A typical girl who has grown in the city would most likely be well educated and go to a university. This does not undermine the intelligence of a village girl, who from life’s experiences—something you cannot gain from reading thick books and highlighting all the important details.
Show a city girl a cockroach and she will scream her lungs out- literally. On the other hand, the bravery a village girl posses is immense, she can confront a wild animal to protect the family’s herd of sheep.
Finally, village girl or city girl? You be the judge, but keep in mind even though they may not go to the best English speaking universities or might not be involved in the train of globalization that is apparent in city life; a village girl in Kurdistan is a young woman that must be respected and admired in her own rights, because if not worse, we are certainly not better than she is!
Saturday, September 19, 2009
Happy Jezhn/ Eid
We broke our last fast today and it was officially announced on national television that tomorrow is Eid-el-ftr or Jezhn—in Kurdish!
Had a chance to drive around Erbil with mum late this evening, the atmosphere and spirit of the Jezhn festivity is evident around Erbil. People all appear very excited, music in the cars, people dressed in fancy clothing, people running around for last minute shopping, mothers planning the food for early morning, little kids excited for the Jezhnana and most importantly the spirit of giving and sharing is what I most appreciate about the Kurds during this special time.
Last night it rained in Erbil and the weather is SUPERB—a great welcome to the Jezhn celebrations, so happy to be living here and experiencing this wonderful occasion. Living years away from home, we never really noticed what Jezhn was or even felt the occasion—it was no different to any regular day.
Finally, happy Jezhn to all—for all those living abroad, I wish that next Jezhn you can celebrate back home in Kurdistan(weather you like it or not—hhhh)
Wednesday, September 9, 2009
09/09/09 at 09:09 PM
I had to blog today, for only two reasons, because it is a very special day- this day will only happen once in a life time and I was so glad to be living it..!!
I made sure it was special and unforgettable, as I went for a blood test—needed some check ups and I had been horrified for weeks until finally I made the decision to go, I could not dare have a test in Erbil’s Medical Road (share3 atuba) so instead I went to the new MDC (Mediya Diagnostic Center) opposite New City in Hawler. And boy am I glad I made that decision..
I admit I am a baby when it comes to needles but I made it through without a scream—(but some tears) the important point is that I am so glad that there is such clean medical center in Erbil, that you feel confident going into, knowing you will get what you want and you will be looked after very well.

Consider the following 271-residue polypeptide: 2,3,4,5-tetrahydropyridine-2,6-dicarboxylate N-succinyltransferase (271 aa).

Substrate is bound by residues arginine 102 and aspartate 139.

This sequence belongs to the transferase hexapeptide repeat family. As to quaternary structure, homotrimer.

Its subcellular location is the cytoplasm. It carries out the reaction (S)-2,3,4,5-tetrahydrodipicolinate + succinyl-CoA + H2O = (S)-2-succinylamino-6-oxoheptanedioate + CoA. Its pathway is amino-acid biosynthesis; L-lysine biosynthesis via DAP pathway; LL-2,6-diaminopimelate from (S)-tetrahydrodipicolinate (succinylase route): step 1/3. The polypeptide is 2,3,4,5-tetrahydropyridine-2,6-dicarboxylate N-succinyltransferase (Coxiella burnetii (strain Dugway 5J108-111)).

I felt I was in Australia or any other developed country in the world. The place was very clean and tidy, the people were very nice (most of the staff were females) and the medicine and materials needed for the tests have all been imported from overseas.
Guess what?? I even got my favorite caramel chocolate once I was done giving the blood samples.
Once again, there is no place like home, no place like Kurdistan!!!
P.S I am getting my pet squirrel from Mandaly later this week, so follow up for pictures and a blog entry on that. Already excited, even though I have never had a pet squirrel before!!
(hope I can make another entry on the 10/10/010 at 10:10 PM) we shall wait and see..)
I do not really know how many regular readers I have; hundreds or just a few, but during the last year I have had just over 1000 visitors to my profile page, and I am over the moon about that; if 10 of that 1000 read one of my pieces it gives me the encouragement to continue writing for another 10 years!
This month I celebrate exactly ONE YEAR of blogging— exactly one year ago I decided to start a blog about life in Kurdistan- through the eyes of a Kurdish girl. I focused on the beauties of home.
I must admit I did not blog often, and there is no excuse as to why, for me this was a big year, I began a weekly column with the Kurdish Globe, started volunteering at the START Social Development Organization, and was active with youth activities in the community, above all that I have this blog that I update with something new whenever I have the chance. I sit and think how lucky am I to do all these things which I enjoy so much, here in Kurdistan. I have come to realize and be persuaded from my heart that despite all the difficulties we face here; we still lead lives that is filled with color, enjoyment everyday there is something new and interesting that is happening.
My wish for my blog this year is to write more- one entry a week (at least) and add more pictures with each entry (must start carrying a camera with me where ever I go). Other than that I hope all you readers ([MUM]!!) keep reading.
So Happy Birthday to my blog—that is, my ‘ONE-YEAR-OLD’ blog; as we say here in Kurdistan inshAllah sad sal
Thursday, September 3, 2009
Being the eldest and the only girl in the family, the love I earn from my father is boundless, yet I must admit, at times there are two, as a matter of fact, now three others in the house who I am disgracefully jealous of—the attention and love they receive from him is as if they were born years before I was.